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On the maximum likelihood training of gradient-enhanced spatial Gaussian processes. / Zimmermann, Ralf.

I: S I A M Journal on Scientific Computing, Bind 35, Nr. 6, 2013, s. A2554–A2574.

Publikation: Bidrag til tidsskriftTidsskriftartikelForskningpeer review

TY - JOUR

T1 - On the maximum likelihood training of gradient-enhanced spatial Gaussian processes

AU - Zimmermann, Ralf

PY - 2013

Y1 - 2013

N2 - Spatial Gaussian processes, alias spatial linear models or Kriging estimators, are apowerful and well-established tool for the design and analysis of computer experiments in a multitudeof engineering applications. A key challenge in constructing spatial Gaussian processes is the trainingof the predictor by numerically optimizing its associated maximum likelihood function depending onso-called hyper-parameters. This is well understood for standard Kriging predictors, i.e., withoutconsidering derivative information. For gradient-enhanced Kriging predictors it is an open questionof whether to incorporate the cross-correlations between the function values and their partial deriva-tives in the maximum likelihood estimation. In this paper it is proved that in consistency with themodel assumptions, both the autocorrelations and the aforementioned cross-correlations must beconsidered when optimizing the gradient-enhanced predictor’s likelihood function. The proof worksby computational rather than probabilistic arguments and exposes as a secondary effect the connec-tion between the direct and the indirect approach to gradient-enhanced Kriging, both of which arewidely used in applications. The theoretical findings are illustrated on an academic example as wellas on an aerodynamic engineering application.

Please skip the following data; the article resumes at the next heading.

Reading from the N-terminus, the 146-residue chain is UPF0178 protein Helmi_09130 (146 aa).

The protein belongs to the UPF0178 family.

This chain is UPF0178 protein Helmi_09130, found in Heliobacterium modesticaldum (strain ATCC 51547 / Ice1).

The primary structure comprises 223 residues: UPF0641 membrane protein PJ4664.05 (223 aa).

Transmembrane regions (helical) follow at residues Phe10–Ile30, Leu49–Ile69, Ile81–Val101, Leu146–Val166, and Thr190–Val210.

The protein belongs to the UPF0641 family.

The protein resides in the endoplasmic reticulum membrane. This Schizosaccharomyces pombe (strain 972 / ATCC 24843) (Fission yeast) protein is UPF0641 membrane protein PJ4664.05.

AB - Spatial Gaussian processes, alias spatial linear models or Kriging estimators, are apowerful and well-established tool for the design and analysis of computer experiments in a multitudeof engineering applications. A key challenge in constructing spatial Gaussian processes is the trainingof the predictor by numerically optimizing its associated maximum likelihood function depending onso-called hyper-parameters. This is well understood for standard Kriging predictors, i.e., withoutconsidering derivative information. For gradient-enhanced Kriging predictors it is an open questionof whether to incorporate the cross-correlations between the function values and their partial deriva-tives in the maximum likelihood estimation. In this paper it is proved that in consistency with themodel assumptions, both the autocorrelations and the aforementioned cross-correlations must beconsidered when optimizing the gradient-enhanced predictor’s likelihood function. The proof worksby computational rather than probabilistic arguments and exposes as a secondary effect the connec-tion between the direct and the indirect approach to gradient-enhanced Kriging, both of which arewidely used in applications. The theoretical findings are illustrated on an academic example as wellas on an aerodynamic engineering application.

KW - design and analysis of computer experiments

KW - gradient-enhanced Kriging

KW - Gaussian process

KW - maximum likelihood

M3 - Journal article

VL - 35

SP - A2554–A2574

JO - S I A M Journal on Scientific Computing

JF - S I A M Journal on Scientific Computing

SN - 1064-8275

IS - 6

ER -